Case 88

Sierra Club v. Watt, No. CV-83 5878 AWT (C.D. Cal. Nov. 18, 1983), aff'd sub nom. Sierra Club v. Clark, 774 F.2d 1406 (9th Cir. 1985).

Plaintiffs challenged both the Bureau of Land Management's (BLM) California Desert Conservation Management Plan, which designated a motorcycle race route, and BLM's issuance of a permit to conduct the race. Although BLM had prepared an environmental impact statement (EIS) under the National Environmental Policy Act (NEPA), it failed to consult with the State Historic Preservation Officer (SHPO) prior to issuing the permit. Nevertheless, after issuing the permit, BLM consulted with the SHPO and instituted measures designed to mitigate the adverse impacts of the race on the desert. The SHPO concurred in the issuance of the permit.

The district court initially addressed several procedural questions. First, the court concluded that even though plaintiffs had not exhausted their administrative remedies, their failure to do so would not defeat their action. Exhaustion was not required by statute, and the court found that pursuit of the administrative remedies would be futile and application of the exhaustion rule would bar consideration of a decision with wide-ranging effects on the public interest. Slip op. at 5-6.

Second, the court upheld plaintiffs' standing to sue. Id. at 7. Third, finding that the use of laches should be restricted in environmental suits, the court rejected defendants' argument that plaintiffs had delayed too long by waiting three and a half weeks after the permit was issued to file the action. The delay was not unreasonable, and defendants had shown no prejudice. Id. at 7-8.

In considering the likelihood of plaintiffs' success on the merits for purposes of the motion for preliminary injunction, the district court rejected plaintiffs' argument that the EIS was inadequate under NEPA because it did not consider site-specific mitigation measures for cultural resources. The court found, among other things, that BLM adequately considered the need to minimize adverse impacts on desert resources by discussing mitigation measures briefly in the EIS and by implementing substantial site-specific mitigation measures not incorporated in the EIS. Id. at 18.

The district court also rejected plaintiffs' claims that BLM had violated the National Historic Preservation Act (NHPA) and the regulations of the Advisory Council on Historic Preservation implementing Section 106 of NHPA by failing to consult with the SHPO until after preparing the EIS and issuing the permit for the race. The court declined to decide whether the word "should" in the Council's regulations required BLM to consult with the SHPO before taking these actions because the SHPO had concurred in the issuance of the permit after it had been issued and BLM had taken mitigation measures after consulting with the SHPO. The court found that these actions "achieved the results contemplated by NHPA" and held that the issuance of the race permit was in "substantial compliance" with NHPA. Id. at 20.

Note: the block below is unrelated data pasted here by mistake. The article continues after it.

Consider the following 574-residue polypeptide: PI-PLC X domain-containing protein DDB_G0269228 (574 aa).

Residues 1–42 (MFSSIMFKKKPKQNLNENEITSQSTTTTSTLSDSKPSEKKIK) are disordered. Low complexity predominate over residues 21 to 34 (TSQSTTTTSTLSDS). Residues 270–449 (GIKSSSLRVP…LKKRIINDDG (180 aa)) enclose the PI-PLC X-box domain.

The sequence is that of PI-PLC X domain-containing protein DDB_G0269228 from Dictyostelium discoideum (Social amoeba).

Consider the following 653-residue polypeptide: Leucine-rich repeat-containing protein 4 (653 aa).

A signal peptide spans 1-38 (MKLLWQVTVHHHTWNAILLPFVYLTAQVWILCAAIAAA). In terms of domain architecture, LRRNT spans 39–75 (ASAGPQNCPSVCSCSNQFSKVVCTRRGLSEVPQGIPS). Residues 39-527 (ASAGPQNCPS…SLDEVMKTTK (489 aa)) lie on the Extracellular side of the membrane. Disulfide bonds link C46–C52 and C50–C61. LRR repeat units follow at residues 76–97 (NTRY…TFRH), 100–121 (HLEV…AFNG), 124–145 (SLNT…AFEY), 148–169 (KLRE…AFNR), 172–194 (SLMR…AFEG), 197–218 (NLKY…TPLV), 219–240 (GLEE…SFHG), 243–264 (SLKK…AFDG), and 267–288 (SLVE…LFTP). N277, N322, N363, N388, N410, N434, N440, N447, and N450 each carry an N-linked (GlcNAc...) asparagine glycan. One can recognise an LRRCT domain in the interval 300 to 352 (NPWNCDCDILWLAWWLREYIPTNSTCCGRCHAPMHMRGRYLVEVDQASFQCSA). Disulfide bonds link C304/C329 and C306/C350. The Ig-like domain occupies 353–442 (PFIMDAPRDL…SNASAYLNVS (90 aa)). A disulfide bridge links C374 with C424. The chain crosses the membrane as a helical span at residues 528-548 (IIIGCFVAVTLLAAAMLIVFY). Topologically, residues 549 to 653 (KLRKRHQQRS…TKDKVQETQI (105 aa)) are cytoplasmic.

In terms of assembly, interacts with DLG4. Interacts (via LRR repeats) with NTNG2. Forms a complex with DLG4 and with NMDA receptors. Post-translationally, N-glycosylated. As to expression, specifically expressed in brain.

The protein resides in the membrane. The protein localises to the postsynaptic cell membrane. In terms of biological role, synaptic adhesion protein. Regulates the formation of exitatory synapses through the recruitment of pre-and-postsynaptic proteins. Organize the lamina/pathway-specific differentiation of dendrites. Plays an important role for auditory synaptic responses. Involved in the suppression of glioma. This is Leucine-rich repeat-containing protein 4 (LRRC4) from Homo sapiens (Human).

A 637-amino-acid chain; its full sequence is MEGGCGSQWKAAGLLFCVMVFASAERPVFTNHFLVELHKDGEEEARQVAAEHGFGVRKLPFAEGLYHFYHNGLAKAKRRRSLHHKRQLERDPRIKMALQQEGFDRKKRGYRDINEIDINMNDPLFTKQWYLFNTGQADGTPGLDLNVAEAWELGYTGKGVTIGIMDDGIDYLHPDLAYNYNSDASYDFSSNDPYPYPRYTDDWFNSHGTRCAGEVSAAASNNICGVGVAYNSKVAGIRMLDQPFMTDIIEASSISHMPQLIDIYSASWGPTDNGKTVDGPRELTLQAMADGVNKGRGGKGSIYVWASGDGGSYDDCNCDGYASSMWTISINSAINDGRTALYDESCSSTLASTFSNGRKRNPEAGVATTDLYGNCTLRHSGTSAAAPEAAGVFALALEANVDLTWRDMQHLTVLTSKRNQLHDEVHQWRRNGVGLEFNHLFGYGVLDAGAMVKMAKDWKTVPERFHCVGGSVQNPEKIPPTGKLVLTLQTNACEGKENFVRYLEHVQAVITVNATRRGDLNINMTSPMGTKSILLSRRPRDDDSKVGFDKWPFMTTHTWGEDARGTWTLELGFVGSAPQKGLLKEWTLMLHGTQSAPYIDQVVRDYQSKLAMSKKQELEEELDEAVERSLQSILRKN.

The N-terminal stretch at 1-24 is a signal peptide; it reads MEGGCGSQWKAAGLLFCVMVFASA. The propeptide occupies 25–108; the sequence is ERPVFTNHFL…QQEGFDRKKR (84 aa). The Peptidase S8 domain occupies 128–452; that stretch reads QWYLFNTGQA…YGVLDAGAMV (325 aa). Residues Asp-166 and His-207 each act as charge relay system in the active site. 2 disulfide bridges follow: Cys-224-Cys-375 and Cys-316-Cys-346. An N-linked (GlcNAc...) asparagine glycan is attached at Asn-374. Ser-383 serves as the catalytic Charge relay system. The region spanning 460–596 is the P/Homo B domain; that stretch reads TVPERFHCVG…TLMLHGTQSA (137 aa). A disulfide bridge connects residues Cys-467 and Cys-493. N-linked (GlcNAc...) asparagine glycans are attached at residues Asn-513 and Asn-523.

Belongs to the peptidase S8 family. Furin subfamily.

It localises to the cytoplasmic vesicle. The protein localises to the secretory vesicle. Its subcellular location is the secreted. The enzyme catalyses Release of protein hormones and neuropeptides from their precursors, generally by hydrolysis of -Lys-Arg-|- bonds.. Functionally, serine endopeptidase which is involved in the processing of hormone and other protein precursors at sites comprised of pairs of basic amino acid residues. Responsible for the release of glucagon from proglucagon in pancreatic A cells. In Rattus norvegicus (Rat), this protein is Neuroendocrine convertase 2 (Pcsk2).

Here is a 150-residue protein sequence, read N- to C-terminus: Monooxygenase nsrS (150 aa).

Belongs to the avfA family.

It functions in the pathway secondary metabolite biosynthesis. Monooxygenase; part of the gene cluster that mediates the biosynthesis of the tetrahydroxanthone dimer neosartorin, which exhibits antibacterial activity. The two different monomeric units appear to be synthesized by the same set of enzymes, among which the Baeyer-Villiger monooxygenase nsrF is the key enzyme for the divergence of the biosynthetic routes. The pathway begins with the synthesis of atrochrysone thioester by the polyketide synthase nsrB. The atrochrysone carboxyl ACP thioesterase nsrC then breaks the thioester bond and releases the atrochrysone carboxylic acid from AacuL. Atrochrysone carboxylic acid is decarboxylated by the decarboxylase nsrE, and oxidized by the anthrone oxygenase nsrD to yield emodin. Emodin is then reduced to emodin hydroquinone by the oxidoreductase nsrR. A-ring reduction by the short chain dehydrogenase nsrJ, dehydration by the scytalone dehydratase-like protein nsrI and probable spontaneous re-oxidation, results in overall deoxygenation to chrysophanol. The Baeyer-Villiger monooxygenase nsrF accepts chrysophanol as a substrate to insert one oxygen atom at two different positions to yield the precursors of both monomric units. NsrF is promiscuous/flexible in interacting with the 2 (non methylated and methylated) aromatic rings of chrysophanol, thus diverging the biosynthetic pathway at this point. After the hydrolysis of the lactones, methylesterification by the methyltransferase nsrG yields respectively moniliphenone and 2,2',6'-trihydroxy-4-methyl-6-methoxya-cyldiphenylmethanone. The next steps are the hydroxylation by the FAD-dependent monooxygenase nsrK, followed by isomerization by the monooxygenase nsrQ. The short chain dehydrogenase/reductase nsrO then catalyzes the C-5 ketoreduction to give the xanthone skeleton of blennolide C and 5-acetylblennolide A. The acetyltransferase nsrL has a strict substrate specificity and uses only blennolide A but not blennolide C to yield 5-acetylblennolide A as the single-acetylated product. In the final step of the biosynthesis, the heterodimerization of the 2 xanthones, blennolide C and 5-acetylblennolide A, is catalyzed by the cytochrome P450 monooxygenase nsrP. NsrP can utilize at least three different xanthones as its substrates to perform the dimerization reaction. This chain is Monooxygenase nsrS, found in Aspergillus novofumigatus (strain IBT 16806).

Because the court believed that plaintiffs had not demonstrated a fair chance of success on the merits, the court denied plaintiffs' motion for preliminary injunction. Id. at 21, 23.

The Ninth Circuit affirmed the district court's finding that BLM acted in accordance with all applicable statutes, including NHPA. The court acknowledged that BLM failed to consult with the SHPO prior to the issuance of the permit for the race. 774 F.2d at 1410. Nevertheless, the court affirmed the district court's conclusion that BLM had satisfied the requirements of Section 106 because of the "fact of actual concurrence by the SHPO in the issuance of the permit, together with the imposition of mitigation measures the SHPO requested." Id. In concluding that BLM's issuance of the permits was appropriate, the court referenced BLM's "extensive implementation of mitigation measures" and its "response to the public concern" because such actions minimized the adverse impacts of the race. Id. at 1410-11. It also emphasized that both Congress and an executive order mandated provision of trails for off-road vehicles. Additionally, the court found that the impact of the trail would not impair the suitability of the area for preservation as wilderness, as required by Section 603(c) of the Federal Land Policy and Management Act. Finally, the court of appeals, like the district court, found that the EIS appropriately provided the public with environmental information, explored alternatives, and proposed mitigative measures which were implemented to reduce adverse effects.

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